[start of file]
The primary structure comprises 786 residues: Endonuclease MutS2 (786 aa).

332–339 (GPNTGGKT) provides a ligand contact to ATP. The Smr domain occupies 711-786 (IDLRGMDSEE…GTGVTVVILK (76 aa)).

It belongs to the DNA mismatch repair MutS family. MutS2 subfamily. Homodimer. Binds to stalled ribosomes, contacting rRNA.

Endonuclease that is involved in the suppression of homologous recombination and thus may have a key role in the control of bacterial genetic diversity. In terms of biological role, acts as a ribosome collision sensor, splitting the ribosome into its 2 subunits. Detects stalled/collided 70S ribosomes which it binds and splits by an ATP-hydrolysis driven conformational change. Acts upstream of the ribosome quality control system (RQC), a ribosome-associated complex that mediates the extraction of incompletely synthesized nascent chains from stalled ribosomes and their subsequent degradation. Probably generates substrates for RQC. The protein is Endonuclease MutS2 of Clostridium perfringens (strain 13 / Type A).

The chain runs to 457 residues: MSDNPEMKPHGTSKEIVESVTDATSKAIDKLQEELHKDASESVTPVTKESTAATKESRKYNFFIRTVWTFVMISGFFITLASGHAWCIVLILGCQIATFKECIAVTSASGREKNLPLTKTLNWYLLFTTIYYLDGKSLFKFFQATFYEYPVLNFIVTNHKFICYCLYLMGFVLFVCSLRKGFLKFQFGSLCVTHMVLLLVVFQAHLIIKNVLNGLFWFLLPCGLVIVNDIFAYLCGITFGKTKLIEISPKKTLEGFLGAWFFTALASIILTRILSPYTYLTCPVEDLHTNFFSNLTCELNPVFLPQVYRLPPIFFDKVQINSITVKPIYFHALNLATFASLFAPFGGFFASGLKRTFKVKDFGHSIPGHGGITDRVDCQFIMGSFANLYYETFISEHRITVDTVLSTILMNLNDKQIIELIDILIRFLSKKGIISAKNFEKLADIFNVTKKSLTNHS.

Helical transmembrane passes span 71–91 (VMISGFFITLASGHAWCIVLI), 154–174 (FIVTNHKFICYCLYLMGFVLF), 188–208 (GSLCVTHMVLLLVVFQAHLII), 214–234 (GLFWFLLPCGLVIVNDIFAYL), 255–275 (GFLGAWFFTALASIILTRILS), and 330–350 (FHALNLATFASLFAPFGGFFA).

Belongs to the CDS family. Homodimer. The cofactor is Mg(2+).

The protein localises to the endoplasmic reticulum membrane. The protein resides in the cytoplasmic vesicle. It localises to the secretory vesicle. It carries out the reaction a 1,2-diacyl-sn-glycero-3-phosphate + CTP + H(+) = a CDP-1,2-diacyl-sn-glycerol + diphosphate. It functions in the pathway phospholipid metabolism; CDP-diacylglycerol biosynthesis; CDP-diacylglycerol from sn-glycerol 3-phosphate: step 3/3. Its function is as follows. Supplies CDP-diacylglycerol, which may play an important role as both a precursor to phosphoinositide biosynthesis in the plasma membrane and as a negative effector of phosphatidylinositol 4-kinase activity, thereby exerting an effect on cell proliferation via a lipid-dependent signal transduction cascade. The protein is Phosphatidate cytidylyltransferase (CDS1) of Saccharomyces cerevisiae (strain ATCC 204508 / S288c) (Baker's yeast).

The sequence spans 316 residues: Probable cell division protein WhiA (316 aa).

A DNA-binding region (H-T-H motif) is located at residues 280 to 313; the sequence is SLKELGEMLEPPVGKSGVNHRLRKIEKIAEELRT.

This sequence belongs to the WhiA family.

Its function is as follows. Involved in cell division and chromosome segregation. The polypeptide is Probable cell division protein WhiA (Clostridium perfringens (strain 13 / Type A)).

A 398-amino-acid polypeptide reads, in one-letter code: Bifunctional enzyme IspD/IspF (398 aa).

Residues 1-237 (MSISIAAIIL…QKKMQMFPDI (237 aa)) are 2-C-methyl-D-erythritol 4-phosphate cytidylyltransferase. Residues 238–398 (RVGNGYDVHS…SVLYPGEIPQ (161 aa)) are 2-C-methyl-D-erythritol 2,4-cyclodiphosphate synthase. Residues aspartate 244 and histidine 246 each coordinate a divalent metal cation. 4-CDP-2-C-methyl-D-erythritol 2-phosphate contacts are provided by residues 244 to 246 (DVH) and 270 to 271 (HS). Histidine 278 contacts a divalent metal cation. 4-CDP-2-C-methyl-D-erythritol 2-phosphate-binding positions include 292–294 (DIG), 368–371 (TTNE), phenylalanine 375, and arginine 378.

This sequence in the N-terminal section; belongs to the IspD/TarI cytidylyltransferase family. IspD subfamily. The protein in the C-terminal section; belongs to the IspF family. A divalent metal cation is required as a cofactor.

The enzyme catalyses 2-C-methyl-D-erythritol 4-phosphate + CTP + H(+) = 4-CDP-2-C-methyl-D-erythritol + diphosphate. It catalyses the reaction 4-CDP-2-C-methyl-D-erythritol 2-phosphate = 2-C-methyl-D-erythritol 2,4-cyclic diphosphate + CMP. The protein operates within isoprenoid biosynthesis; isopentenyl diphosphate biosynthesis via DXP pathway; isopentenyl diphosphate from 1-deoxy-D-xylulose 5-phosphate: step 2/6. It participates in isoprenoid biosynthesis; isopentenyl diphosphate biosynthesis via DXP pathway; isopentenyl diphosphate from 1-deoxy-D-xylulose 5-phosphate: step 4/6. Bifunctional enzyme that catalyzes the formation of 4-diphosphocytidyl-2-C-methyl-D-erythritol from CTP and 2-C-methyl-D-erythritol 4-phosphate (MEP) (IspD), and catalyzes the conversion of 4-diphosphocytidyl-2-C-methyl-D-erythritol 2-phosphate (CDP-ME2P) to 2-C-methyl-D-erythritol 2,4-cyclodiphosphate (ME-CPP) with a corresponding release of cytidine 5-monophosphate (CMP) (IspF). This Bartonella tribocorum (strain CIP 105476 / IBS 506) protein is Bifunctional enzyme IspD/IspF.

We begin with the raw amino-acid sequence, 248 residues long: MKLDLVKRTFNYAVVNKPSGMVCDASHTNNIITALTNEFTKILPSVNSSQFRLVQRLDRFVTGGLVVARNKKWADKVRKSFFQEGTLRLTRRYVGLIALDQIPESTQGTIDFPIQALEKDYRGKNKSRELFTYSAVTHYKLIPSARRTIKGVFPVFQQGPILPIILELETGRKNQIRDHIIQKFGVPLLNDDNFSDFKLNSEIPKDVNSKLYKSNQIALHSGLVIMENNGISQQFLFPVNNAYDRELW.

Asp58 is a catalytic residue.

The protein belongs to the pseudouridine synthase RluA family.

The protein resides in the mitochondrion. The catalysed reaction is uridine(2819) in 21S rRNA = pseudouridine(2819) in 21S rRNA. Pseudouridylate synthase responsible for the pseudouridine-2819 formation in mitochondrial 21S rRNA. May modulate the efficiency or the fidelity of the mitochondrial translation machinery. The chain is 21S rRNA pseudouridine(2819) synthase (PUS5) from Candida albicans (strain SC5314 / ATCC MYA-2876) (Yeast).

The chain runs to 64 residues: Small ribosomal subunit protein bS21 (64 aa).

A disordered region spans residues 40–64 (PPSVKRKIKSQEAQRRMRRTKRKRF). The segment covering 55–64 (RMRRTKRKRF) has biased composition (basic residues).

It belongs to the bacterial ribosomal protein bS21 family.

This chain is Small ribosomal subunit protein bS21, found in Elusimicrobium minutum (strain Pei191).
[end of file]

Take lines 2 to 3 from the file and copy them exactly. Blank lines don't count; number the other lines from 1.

332–339 (GPNTGGKT) provides a ligand contact to ATP. The Smr domain occupies 711-786 (IDLRGMDSEE…GTGVTVVILK (76 aa)).

It belongs to the DNA mismatch repair MutS family. MutS2 subfamily. Homodimer. Binds to stalled ribosomes, contacting rRNA.